THE OLD QUARTER
Quatre Cantons – “Four Corners”
Quatre Cantons (Four Corners) is the most popular way of calling this crossroads between two of the main streets in the old part of Benicarló: Major Street and Sant Joan Street. And during the Middle Ages, from this point it was possible to see the four gates of entry into the town through the city walls, positioned at the four cardinal points: the ‘Grado’ or ‘Mar’, Càlig, Peníscola and Vinaròs gates.
On the street going down to the sea, on the wall of a large building is a coat of arms, now worn away somewhat, which belonged to the Sans family. This noble family from Benicarló was joined to the Leones family from Valencia in 1667. And there, over the doorway is their coat of arms carved into the stone.
Furthermore, on the corner in front of the Gothic Building is what is called the ‘Escudo de Patet’ (the Patet Coat of arms), whose presence in Benicarló has not been completely settled. Although it seems that it could be something to do with Friar Ramon Patet, master of the Order of the Temple, who besieged Alcalá de Xivert Castle after surrendering to Burriana, and the conquest of Peníscola, two key events in 1233. The branches could represent Ramón’s father’s name, and the birds, which could be two ducks are probably related to the surname Patet.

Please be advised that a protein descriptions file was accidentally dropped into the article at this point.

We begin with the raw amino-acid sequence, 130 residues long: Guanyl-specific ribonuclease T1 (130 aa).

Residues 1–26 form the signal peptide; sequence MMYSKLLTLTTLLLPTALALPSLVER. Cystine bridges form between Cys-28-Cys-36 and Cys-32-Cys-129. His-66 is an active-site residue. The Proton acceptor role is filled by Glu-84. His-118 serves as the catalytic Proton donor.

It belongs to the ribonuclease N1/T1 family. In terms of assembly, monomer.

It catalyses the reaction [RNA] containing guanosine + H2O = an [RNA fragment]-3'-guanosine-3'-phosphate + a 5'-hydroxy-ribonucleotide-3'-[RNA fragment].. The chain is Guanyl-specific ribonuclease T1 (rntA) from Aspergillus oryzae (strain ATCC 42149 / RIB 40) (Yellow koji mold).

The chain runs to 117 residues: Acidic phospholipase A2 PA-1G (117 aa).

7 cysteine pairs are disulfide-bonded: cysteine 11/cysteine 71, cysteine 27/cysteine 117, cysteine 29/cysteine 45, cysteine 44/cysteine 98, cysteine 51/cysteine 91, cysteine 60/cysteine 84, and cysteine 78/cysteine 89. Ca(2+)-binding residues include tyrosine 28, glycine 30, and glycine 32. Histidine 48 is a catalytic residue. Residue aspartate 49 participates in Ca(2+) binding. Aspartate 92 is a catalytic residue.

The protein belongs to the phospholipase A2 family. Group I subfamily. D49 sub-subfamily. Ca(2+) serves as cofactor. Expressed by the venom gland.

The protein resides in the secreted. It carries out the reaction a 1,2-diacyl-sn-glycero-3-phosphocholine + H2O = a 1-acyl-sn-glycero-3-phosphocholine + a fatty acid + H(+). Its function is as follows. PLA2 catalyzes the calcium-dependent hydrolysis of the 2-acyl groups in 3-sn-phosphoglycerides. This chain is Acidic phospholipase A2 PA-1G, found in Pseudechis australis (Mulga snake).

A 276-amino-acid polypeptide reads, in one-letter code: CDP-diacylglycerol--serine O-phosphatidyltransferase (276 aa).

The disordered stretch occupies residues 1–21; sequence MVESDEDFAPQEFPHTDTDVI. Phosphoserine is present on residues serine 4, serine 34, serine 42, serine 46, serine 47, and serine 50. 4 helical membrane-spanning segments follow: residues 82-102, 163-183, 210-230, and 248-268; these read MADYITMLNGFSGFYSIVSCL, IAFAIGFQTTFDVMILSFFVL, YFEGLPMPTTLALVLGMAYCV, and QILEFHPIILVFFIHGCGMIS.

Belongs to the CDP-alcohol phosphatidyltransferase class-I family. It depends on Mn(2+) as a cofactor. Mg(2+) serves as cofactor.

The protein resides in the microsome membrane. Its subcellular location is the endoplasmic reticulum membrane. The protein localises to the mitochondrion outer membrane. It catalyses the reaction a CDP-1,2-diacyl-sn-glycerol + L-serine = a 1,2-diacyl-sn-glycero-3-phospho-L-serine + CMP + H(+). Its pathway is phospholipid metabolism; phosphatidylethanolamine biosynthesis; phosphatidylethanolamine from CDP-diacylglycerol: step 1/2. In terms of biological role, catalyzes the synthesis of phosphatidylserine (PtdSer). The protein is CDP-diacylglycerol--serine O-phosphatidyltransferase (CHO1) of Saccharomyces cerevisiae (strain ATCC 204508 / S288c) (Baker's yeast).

However, the best anecdote is to follow. Calle Major (the main street) in Benicarló was part of the main 340 road from Valencia to Barcelona. And in May 1938, during the Civil War, a convoy tried to get away from the Madrid front with a hundred of the most valuable works of art from the Prado Museum. When Nazi aircraft started bombing the capital besieged by Franco’s troops, the government from the Second Republic hastened to send them to Valencia, new government headquarters. From here, the artworks travelled to Barcelona and then on to Geneva.
When moving them from Valencia to Barcelona, they had to pass through Benicarlò, and here some of the works were damaged. What happened here to the paintings “El dos de Mayo” or “La carga de los mamelucos” and “Los fusilamientos del tres de mayo” by Francisco de Goya, is a well-known fact. The lorry transporting them banged into a balcony which had been damaged by a national artillery attack, and it fell on top of the lorry. The most badly affected canvas was “La carga de los mamelucos”. As the paintings had to be moved in their stretcher frames, in wooden boxes, and not rolled up, when Goya’s work suffered this impact it broke into 18 fragments. In 2008 the affected areas were restored.